Andean Trade Preference Act (ATPDEA/ATPA)
The Andean Trade Preference Act—now known as the Andean Trade Promotion and Drug Eradication Act-- was enacted in 1991 as a program to promote economic development in Bolivia, Colombia, Ecuador and Peru. It offers duty exemption on certain goods when entering US markets. The official intent of Andean is to strengthen local industries in an effort to combat the problem of drug production and trafficking in the region. The ILRF took a strong stance against the original enactment of the Andean Trade Preference Act, since labor provisions in this free trade agreement are not enforceable. This is of particular concern since one of its participating countries is Colombia.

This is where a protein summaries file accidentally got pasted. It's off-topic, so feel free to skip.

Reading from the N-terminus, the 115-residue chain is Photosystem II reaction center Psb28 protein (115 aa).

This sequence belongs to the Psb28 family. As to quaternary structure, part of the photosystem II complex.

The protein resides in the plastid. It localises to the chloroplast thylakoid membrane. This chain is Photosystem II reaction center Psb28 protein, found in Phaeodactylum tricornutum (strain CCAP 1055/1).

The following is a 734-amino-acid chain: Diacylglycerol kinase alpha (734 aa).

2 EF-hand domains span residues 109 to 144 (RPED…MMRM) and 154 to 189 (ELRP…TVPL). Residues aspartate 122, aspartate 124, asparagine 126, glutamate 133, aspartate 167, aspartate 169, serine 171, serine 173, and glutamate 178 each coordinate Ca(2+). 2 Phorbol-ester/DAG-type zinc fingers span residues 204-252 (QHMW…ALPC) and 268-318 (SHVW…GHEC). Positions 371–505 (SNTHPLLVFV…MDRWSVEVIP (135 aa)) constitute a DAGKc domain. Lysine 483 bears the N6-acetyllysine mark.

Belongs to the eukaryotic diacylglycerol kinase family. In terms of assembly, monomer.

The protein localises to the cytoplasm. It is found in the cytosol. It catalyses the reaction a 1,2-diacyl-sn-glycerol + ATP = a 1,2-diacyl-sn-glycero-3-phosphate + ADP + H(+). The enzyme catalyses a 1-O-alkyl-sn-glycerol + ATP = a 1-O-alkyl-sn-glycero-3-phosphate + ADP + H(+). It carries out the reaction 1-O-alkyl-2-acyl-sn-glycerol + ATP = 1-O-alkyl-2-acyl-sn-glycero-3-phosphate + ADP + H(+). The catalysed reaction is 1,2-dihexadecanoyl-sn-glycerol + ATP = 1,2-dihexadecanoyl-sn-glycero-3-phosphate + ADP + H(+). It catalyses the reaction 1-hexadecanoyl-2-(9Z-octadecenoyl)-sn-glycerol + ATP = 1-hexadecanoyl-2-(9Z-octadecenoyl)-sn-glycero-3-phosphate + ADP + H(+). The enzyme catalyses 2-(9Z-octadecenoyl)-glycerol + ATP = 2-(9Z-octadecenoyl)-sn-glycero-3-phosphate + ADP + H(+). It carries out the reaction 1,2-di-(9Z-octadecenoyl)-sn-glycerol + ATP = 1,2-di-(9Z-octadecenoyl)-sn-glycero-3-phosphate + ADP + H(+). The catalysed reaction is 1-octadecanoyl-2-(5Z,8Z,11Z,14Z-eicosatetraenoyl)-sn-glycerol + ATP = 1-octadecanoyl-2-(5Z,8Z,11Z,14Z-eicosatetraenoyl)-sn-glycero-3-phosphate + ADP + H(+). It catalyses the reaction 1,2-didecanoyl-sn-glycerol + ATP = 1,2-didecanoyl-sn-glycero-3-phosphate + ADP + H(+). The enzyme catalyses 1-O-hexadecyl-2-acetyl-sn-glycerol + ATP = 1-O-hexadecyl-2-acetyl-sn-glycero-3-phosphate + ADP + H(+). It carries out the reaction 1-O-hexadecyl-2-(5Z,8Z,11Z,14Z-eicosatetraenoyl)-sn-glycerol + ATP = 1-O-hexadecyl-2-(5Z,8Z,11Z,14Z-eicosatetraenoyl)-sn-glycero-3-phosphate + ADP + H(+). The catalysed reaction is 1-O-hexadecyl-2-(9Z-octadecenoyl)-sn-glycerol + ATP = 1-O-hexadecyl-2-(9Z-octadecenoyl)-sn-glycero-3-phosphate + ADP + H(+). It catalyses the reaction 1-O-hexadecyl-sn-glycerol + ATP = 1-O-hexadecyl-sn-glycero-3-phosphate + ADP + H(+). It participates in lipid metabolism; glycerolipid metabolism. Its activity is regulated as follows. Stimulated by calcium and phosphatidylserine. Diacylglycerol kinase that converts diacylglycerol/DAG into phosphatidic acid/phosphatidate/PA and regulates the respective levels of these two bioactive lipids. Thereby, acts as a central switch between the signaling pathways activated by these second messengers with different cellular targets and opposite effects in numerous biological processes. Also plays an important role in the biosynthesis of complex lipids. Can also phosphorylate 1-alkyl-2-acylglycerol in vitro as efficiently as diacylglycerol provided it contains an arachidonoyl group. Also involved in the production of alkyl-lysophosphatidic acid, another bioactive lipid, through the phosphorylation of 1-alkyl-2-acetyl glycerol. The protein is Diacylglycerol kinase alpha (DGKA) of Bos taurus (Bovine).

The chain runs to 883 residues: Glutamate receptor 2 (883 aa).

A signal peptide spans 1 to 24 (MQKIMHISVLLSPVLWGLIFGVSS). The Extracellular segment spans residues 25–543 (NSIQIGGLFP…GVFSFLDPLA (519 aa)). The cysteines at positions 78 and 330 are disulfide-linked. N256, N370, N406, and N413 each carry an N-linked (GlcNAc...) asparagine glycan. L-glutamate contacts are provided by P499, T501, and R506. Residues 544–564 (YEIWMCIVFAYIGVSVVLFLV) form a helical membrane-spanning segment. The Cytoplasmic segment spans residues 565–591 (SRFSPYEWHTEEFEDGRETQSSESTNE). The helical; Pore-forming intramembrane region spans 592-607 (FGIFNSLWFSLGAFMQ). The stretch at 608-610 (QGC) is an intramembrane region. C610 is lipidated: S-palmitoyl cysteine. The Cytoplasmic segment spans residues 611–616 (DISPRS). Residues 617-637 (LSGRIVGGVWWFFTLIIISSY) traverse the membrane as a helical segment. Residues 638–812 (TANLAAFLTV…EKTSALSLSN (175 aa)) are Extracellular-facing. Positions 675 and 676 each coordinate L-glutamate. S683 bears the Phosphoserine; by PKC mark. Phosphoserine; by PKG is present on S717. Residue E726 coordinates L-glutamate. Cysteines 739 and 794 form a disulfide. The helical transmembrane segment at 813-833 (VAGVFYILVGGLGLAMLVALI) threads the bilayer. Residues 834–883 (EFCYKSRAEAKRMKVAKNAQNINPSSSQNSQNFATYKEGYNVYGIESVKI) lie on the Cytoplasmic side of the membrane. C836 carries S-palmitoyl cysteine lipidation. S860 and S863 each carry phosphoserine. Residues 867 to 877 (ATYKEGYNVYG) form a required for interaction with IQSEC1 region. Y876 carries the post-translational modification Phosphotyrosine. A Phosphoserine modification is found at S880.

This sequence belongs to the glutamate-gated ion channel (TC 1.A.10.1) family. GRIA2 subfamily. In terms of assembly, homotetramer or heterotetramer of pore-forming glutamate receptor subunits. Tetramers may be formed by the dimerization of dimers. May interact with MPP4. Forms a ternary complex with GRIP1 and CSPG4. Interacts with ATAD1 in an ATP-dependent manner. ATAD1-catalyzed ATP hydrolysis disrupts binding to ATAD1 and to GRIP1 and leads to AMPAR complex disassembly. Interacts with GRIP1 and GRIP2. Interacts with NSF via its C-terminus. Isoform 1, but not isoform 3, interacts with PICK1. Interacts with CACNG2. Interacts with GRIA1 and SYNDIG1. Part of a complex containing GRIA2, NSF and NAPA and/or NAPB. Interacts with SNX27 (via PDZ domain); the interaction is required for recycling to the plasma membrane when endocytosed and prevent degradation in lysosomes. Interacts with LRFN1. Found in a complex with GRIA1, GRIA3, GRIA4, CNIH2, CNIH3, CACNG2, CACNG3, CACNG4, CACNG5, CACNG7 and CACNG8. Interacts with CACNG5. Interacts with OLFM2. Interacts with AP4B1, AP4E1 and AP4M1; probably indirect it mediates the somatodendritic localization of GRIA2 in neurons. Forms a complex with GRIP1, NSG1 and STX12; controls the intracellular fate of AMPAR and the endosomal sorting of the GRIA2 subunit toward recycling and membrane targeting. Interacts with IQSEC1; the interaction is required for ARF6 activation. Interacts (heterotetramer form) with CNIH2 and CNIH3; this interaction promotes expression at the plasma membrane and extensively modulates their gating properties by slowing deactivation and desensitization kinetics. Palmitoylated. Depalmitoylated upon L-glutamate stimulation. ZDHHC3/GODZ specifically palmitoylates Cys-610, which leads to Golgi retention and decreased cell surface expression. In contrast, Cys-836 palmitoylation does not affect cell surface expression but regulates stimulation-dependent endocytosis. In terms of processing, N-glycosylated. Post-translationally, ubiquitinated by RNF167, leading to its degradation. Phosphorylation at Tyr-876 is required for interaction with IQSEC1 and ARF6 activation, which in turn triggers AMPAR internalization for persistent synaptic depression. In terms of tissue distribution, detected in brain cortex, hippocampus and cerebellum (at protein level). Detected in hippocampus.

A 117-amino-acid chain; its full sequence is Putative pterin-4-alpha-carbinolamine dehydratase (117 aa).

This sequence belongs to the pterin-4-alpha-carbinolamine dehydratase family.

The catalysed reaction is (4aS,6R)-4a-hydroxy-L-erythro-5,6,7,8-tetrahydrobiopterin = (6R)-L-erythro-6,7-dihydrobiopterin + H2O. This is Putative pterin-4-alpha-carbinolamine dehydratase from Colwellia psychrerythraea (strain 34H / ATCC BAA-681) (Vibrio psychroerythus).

Currently, ILRF is involved in conceptualizing innovative ways to link labor rights to Andean in a more enforceable manner. We are interested in the potential for Andean benefits to be granted on a sector-by-sector approach. This would enable sectors with strong labor rights commitments to be rewarded with duty-free access to markets while restricting this access to sectors involved in the aforementioned abuses.